Friday, February 03, 2006

More on airline pilots + light planes

Yesterday I was in Denver, visiting my buddy Chris. He's a CFI out of Jeffco Airport, where we rented a C152 and took it up for some landing practice. It'd been nearly ten months since I'd flown a single-engine airplane, so I wanted to get my single-engine currency back. I'm checked out locally at Troutdale, but decided it'd be more fun to visit Chris and fly with him.

As we strapped into the Cessna, I marveled at how tiny it seems. I learned to fly in a C150, but either the plane has been getting smaller or I've been getting bigger. My first few trips around the pattern, I was seriously overcontrolling - the control forces are much lighter than I'm used to. And it took all my willpower to bring the throttle all the way back to idle - the Megawhacker has given me the bad habit of carrying power all the way to touchdown. By the sixth or seventh trip around the pattern, my airline pilot habits were mostly broken and I was making some decent landings. Of course, the Megawhacker sits pretty close to the ground, and it still has props - I think getting back into a Cessna would be harder for, say, a B767 driver.

It's fairly rare to find an airline pilot that still flies light planes. Most just don't have the interest. "I fly around 100 hours a month for work," goes the typical explanation, "so why would I do it on my time off?" Yeah, that's understandable. It certainly applies to me at times. After a long trip chock-full of flying, you often want to get your mind off your job - in my case, skiing or hiking are great for that. Blogging - not so much, heh.

Still, light plane flying is really a completely different world from airline flying, particularly if you get into classic taildraggers, backcountry flying, aerobatics, gliders, or just putt-putting around at low altitude in a Cessna. The small planes I fly are pretty simple, typically equipped only with a nav/com and transponder. When I go cross-country, it's VFR with map and compass. It's completely different from my job, and that makes it enjoyable to do for fun every once in a while.

A few of the captains I've flown with have their own airplanes. Only a couple of them fly light aircraft on a really regular basis. CP owns a C172 with his dad, and flies between his home and his Dad's airport quite often. JK has a Piper PA22/20 Pacer that's equipped with a towhook for gliders. When not towing gliders, he flies them occasionally, and is also active in hang-gliding. He's the exception to the rule: an airline pilot that enthusiastically pursues aviation as a hobby. We have fun talking planes when we fly together.

I don't think I've mentioned it here, but Ameriflight recently terminated my Part Time on Call status. They just weren't using me enough to justify the training costs. So, no more free Chieftain flying for me. I've kept my CFI certificate current, though, and might do a little instructing on the side.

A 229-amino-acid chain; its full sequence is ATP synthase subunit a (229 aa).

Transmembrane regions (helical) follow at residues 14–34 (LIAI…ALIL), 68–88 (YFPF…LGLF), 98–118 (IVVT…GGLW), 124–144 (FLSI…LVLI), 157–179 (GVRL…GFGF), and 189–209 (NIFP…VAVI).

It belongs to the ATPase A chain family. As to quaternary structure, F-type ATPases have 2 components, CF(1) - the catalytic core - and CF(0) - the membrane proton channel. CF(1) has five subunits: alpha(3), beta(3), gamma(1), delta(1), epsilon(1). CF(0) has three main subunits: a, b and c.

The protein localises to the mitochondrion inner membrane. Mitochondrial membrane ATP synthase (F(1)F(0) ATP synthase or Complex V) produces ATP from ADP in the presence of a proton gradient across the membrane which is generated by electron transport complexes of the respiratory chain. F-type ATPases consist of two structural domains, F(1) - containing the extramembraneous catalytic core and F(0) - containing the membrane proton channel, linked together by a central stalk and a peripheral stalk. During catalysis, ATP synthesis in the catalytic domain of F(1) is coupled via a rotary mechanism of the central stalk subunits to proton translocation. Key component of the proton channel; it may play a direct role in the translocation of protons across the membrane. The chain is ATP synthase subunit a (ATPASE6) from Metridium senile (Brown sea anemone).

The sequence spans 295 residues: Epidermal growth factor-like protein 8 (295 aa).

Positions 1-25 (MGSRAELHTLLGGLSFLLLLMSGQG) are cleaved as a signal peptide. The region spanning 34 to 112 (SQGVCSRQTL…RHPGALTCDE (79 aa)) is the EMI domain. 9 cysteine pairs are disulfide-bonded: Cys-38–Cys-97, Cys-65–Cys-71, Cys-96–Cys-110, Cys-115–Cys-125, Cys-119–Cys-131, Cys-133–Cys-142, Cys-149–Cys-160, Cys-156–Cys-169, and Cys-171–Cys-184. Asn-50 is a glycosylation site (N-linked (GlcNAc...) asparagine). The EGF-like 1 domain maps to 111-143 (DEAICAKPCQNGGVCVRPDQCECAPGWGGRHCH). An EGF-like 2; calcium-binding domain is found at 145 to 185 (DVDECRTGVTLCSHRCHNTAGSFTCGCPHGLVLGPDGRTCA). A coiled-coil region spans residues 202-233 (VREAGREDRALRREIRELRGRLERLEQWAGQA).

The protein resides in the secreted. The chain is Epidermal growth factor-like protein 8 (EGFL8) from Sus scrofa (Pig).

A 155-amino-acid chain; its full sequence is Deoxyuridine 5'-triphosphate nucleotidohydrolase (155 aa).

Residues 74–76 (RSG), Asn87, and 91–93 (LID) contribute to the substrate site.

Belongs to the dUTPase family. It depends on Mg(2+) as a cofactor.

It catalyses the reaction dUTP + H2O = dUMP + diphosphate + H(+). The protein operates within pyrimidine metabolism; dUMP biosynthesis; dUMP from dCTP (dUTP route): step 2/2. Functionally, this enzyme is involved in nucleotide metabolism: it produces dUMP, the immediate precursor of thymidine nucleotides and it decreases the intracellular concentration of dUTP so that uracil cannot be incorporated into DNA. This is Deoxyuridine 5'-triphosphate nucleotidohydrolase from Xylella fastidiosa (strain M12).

5 comments:

Ron said...

I agree -- flying tailwheels, biplanes, aerobatics, and other interesting GA aircraft can't be beat. Really puts the passion back into aviating, doesn't it?

I fly SE airplanes every day and I still love that stuff.

VxG said...

Great to hear you're keeping your CFI current - would you instruct out of Troutdale? Or privetly do BFR's etc. in customer's own airplanes?

VxG

Hamish said...

"As we strapped into the Cessna..." -- I think the correct phrase here is "as we strapped on the Cessna..." :-). Especially a 152. Met a Southwest pilot some time ago on the ramp in Oakland who regularly flies a Champ to and from Truckee to get to Oakland for work. How he does it in summer with Truckee's density altitude and the Champ's stellar climb performance is beyond me, but I see the plane every now and then on the ramp at Oakland, so he must be doing something right.

John said...

I think flying small planes keeps you on your toes and definitely keeps your head in the game with regard to airspace and the myriad of regulations that VFR pilots need to know. Plus, you can see the ground, feel the wind, and land places you'd otherwise never visit.

The 150/152 must be quite a contrast to the MegaWhacker, since it's such a fingertip control airplane. Kudos to you!

Sam said...

VgX, haven't really thought about it. I've been keeping the CFI current mainly in case friends or family want some instruction. With Amflight no longer using me part-time, however, I'm thinking that I may go talk to some FBOs at TTD & HIO to see whether I'd be able to instruct my own students in their airplanes. Otherwise, if someone has their own airplane and would like me to instruct them, I'd be willing.